Adobe amateurs: build your DIY Creative Suite

What's in a name? Mimic Adobe programs with free software. Photo via Drimmit.

What’s in a name? Mimic Adobe programs with free software. Photo via Drimmit.

Adobe Creative Suite is expensive. Everyone knows this, even Adobe. Despite this, the package remains in high demand, and its services go practically unrivaled in the professional world. Luckily for us, we’re hardly professionals! This leaves us with very few hassle-free options, but unless we want to pay or sketchily torrent, it seems that the best option is to search for and install the finest, freest alternatives to every program in Creative Suite, which would be a huge pain…if someone hadn’t already done it for us.

A few weeks ago, Adobe appeared to be offering downloads of its decade-old CS2 for free. This, however, turned out to be a big ol’ glitch in the system that opened the doors to a solid few hours of Internet looting while the CS2 activation servers were terminated for good.

This, of course, was a great opportunity for those who caught the mishap, but the rest of us are still sitting here with no Photoshop and will likely continue on that way for an indefinite period of time. Lifehacker combed through all that the Internet for the best that imitation has to offer.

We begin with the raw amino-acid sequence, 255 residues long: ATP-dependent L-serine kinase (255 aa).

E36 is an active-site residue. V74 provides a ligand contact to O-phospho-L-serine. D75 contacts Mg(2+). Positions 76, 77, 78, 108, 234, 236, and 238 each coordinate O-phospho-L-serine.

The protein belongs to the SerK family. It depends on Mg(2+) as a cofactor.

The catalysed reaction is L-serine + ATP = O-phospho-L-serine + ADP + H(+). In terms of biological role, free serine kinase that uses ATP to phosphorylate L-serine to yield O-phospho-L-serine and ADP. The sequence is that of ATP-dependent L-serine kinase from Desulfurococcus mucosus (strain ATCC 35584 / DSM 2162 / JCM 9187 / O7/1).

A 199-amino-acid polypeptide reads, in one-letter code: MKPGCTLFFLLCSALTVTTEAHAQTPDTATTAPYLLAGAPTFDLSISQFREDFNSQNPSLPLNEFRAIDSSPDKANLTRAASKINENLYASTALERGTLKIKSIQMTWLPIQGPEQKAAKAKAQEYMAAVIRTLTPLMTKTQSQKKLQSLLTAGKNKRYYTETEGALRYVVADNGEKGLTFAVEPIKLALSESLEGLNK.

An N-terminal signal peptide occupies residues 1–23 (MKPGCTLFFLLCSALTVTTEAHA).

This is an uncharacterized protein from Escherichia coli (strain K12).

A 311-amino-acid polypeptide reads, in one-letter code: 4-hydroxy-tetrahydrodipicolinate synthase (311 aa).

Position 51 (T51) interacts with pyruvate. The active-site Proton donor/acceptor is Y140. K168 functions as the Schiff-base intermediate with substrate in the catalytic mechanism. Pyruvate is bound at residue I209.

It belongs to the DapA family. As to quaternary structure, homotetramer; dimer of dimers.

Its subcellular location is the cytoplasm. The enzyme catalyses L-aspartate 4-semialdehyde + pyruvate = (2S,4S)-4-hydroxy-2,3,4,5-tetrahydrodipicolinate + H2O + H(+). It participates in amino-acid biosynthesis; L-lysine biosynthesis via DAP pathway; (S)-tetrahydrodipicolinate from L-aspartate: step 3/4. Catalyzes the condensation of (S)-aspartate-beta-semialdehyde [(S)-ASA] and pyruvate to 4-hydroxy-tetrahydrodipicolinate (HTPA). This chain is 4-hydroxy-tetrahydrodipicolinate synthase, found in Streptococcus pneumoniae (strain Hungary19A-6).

For Photoshop, they suggest GIMP 2.8, which newly boasts the same tabbed view as Photoshop, as well as a Photoshop-based port that looks and acts just like the original program. For those who aren’t pressed to put out a newspaper daily, Scribus may serve as a substitute for InDesign, and although it does operate differently from InDesign or Quark, it comes with a quick-start guide to acclimate users to its interface. Inkscape is a free program that can easily imitate the vector graphics of Illustrator for those looking to design graphics, clip art, and logos. Folks living without Premiere, one of the hardest programs to replace, can find mild solace in Lightworks or VideoLAN Movie Creator for simple editing fixes. Lifehacker also offers alternatives for Dreamweaver, After Effects, Flash (sort of), and Acrobat.

You get the idea. Adobe does something really well. Other software does similar things not as well, but for free. But you get what you pay for, right? And with these programs, it seems like you may even get a little more. So save your dollars, fire up your downloads, and pray you’re around the next time the Adobe website slips up.